By Ken Carty (University of British Columbia)
The 2016 Dáil has finally been put out of its misery with over 300 Bills, introduced by enthusiastic local TDs trying to make their mark, failing with it.
The question facing the electorate is whether the next Dáil will be any different. If one takes the predictions of informed journalists like Harry McGee, or perceptive political scientists like Eoin O’Malley, the answer is not much. The (once) big parties will campaign claiming only they can form a new government. That may be true but it will be bargaining among a new set of local representatives that determines what the flavour of that government is likely to be.
The first general election I observed was in 1973. Then voters knew that voting for either Fianna Fáil or a Fine Gael-Labour team would determine the outcome and the policy preferences of the next government. But that was a time when interparty transfer rates were high, the number of counts needed to determine winners was low, and most of those elected eventually commanded a quota. All that has changed.
By the 2016 election the proliferation of candidates, fragmentation of the vote, and the collapse of interparty transfers have changed the game. Elections are now more than ever local personal contests than national party competitions.
Consider the story of the 2016 election:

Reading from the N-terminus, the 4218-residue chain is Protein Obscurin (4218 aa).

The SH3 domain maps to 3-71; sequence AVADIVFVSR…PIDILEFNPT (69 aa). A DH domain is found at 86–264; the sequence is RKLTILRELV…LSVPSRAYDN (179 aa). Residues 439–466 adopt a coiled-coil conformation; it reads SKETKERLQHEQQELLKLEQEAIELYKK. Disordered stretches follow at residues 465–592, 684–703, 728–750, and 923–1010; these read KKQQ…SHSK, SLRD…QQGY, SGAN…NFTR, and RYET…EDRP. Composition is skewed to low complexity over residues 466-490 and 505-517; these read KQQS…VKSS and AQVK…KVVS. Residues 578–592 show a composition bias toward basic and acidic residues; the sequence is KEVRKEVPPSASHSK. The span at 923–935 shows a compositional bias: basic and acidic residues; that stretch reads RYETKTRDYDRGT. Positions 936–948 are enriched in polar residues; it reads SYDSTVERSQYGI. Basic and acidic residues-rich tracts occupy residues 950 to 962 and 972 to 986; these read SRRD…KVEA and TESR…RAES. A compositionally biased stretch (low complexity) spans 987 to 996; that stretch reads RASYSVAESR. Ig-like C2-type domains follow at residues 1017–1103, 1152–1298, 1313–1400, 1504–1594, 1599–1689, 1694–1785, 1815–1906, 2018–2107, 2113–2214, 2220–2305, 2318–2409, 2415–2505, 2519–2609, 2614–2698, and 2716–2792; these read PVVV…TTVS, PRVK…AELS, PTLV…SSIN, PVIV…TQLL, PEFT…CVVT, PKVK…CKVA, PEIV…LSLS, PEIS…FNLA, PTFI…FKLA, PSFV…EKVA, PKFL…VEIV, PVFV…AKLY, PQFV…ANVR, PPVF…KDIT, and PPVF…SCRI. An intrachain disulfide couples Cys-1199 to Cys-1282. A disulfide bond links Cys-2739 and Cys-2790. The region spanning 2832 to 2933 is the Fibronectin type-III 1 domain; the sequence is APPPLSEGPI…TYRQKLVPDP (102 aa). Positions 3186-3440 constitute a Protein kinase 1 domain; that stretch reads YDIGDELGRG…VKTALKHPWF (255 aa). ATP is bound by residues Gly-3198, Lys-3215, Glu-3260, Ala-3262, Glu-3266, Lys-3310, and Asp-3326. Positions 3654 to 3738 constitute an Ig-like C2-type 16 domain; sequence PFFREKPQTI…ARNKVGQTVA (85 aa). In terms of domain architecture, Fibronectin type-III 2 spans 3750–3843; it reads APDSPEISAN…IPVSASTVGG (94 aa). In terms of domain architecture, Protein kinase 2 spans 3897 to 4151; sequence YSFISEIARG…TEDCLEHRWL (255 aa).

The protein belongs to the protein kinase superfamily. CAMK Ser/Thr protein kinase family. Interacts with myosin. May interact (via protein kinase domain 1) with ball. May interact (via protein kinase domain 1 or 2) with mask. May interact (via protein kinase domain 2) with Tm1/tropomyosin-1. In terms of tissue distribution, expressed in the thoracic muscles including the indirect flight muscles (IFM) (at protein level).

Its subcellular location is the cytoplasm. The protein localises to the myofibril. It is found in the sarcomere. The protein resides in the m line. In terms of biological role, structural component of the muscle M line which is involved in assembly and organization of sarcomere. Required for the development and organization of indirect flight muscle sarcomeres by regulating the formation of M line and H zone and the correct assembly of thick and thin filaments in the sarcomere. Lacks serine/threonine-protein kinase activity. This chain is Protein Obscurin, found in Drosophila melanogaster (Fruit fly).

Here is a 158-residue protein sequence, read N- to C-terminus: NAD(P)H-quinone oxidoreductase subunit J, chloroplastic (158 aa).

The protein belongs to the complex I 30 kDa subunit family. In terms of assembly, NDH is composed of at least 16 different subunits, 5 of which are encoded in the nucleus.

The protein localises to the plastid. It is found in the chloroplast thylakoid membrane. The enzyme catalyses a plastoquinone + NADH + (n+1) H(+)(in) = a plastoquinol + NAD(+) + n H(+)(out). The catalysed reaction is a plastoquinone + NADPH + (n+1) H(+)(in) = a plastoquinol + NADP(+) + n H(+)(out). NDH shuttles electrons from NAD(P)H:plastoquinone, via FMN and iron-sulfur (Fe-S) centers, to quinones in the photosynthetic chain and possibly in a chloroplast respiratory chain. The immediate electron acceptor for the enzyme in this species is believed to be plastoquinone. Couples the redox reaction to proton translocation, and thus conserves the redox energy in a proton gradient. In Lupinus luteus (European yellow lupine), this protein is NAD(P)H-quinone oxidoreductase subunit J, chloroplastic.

• only 15% of the TDs managed to get elected on the first count (half the rate of 1973)
• just half the constituencies managed to elect a TD on the first count (almost 90% did in 1973)
• it took an average number of 10 counts required to elect a district’s TDs (6 was usually enough in 1973)
• in only 2 constituencies did all the TDs elected command a quota by the final count (the proportion was over 40% in 1973)
• 40% of all the TDs elected in 2016 did so without ever reaching a quota (the same was true for just 16% of them in 1973)
The result has been a Dáil full of electorally insecure politicians – few can be sure of enough personal support to ensure their reelection, most know they need transfers from other candidates (of their own or competing party views), and all understand the outcome in their local constituency is inherently volatile, with the last seat(s) going to the survivor of an often extended and unpredictable string of transfers.
Despite the party leaders campaign talk about big national issues – the economy, the country’s health system, or housing and land use policies – most of their candidates need to survive these increasingly unpredictable local contests. Inevitably powerful incentives drive them to focus on parochial concerns and emphasize their local connections and service.
The result is likely to be another Dáil composed of TDs most of whom see themselves as local representatives rather than national decision-makers. So, despite pundits’ guesses about its ultimate party competition, what kind of government, with what kind of prospects, is likely to emerge is unpredictable. Elections no longer allow the electorate to choose their government and Irish democracy seems the poorer for it.